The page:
Cellcom said set to buy Golan Telecom for NIS 600 million
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Cellcom said set to buy Golan Telecom for NIS 600 million

Merger would secure firm’s place as Israel’s largest mobile provider, with some 3.4 million subscribers

Luke Tress is a video journalist and tech reporter for the Times of Israel

A Cellcom service station in Jerusalem, November 5, 2015. (Lior Mizrahi/Flash90)
A Cellcom service station in Jerusalem, November 5, 2015. (Lior Mizrahi/Flash90)

Israeli mobile giant Cellcom is set to buy phone company Golan Telecom for some 600 million NIS ($175 million), according to reports Tuesday.

Cellcom will additionally waive a debt from Golan Telecom of NIS 130 million ($38 million).

The deal with Golan, which has some 900,000 subscribers, will secure Cellcom’s place as Israel’s largest mobile phone company, with some 3.4 total million customers.

Some reports said Cellcom would pay NIS 620 million ($181 million) for Golan.

The boards of the companies are reportedly meeting Tuesday to approve the deal.

Two-thirds of the payment, some NIS 410 million ($119 million), will be made immediately in cash, and the remainder will be paid out in installments over the next three years.

Cellcom is likely aiming to stay one step ahead of a possible merger between rivals HOT Mobile and Partner. Israel’s Competition Authority and Communications Ministry could bar further mergers in the telecommunications industry after Cellcom’s purchase of Golan.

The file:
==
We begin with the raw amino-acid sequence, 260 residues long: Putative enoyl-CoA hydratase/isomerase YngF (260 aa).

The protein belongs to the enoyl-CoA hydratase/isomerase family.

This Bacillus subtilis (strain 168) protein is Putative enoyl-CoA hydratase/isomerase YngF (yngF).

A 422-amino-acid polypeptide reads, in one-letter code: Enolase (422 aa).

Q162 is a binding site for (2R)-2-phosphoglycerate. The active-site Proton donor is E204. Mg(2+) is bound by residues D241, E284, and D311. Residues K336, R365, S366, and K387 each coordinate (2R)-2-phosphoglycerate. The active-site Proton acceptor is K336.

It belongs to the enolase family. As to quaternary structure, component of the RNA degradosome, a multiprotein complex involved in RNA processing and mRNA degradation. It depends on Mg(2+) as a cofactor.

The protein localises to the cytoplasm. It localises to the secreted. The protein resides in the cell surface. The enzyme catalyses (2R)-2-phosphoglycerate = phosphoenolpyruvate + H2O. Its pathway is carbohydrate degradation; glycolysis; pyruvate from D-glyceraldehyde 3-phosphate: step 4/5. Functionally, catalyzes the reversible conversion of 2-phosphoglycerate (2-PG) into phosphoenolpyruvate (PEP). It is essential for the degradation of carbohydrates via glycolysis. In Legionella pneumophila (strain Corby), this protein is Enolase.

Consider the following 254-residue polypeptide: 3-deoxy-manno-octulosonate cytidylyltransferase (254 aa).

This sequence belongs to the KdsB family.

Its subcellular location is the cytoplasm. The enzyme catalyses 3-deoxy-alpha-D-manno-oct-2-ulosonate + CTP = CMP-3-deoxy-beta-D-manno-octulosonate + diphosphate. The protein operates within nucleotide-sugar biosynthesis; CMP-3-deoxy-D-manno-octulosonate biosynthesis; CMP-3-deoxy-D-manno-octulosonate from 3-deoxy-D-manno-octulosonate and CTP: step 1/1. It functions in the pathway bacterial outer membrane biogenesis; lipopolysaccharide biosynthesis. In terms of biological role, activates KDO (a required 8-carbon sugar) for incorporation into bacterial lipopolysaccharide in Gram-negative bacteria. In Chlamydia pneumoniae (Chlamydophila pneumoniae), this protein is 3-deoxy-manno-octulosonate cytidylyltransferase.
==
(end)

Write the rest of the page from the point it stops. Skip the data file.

Golan heard competing offers from the Bezeq national phone company in recent weeks, the Calcalist financial news outlet reported.

An advertisement for Golan Telecom in Jerusalem, on November 5, 2015. (Lior Mizrahi/Flash90)

Former Labor party leader Avi Gabbay was appointed CEO of Cellcom in January, making a return to the telecommunications industry after a brief stint in politics. Gabbay previously served as CEO of Bezeq in 2007-2013.

Golan Telecom, established in 2012, was the fifth operator to enter Israel’s mobile communications market, offering fixed-price packages that were far cheaper than the competition.

But after the fanfare, with which it burst onto the Israeli cellular scene, Golan has had a rocky ride, struggling with debt, infrastructure woes and government fines.

Cellcom attempted to buy Golan in 2015, but the deal was opposed by both Prime Minister Benjamin Netanyahu and Finance Minister Moshe Kahlon at the time, and was rejected by anti-trust regulators.

The firm is a subsidiary of Electra Consumer Products.

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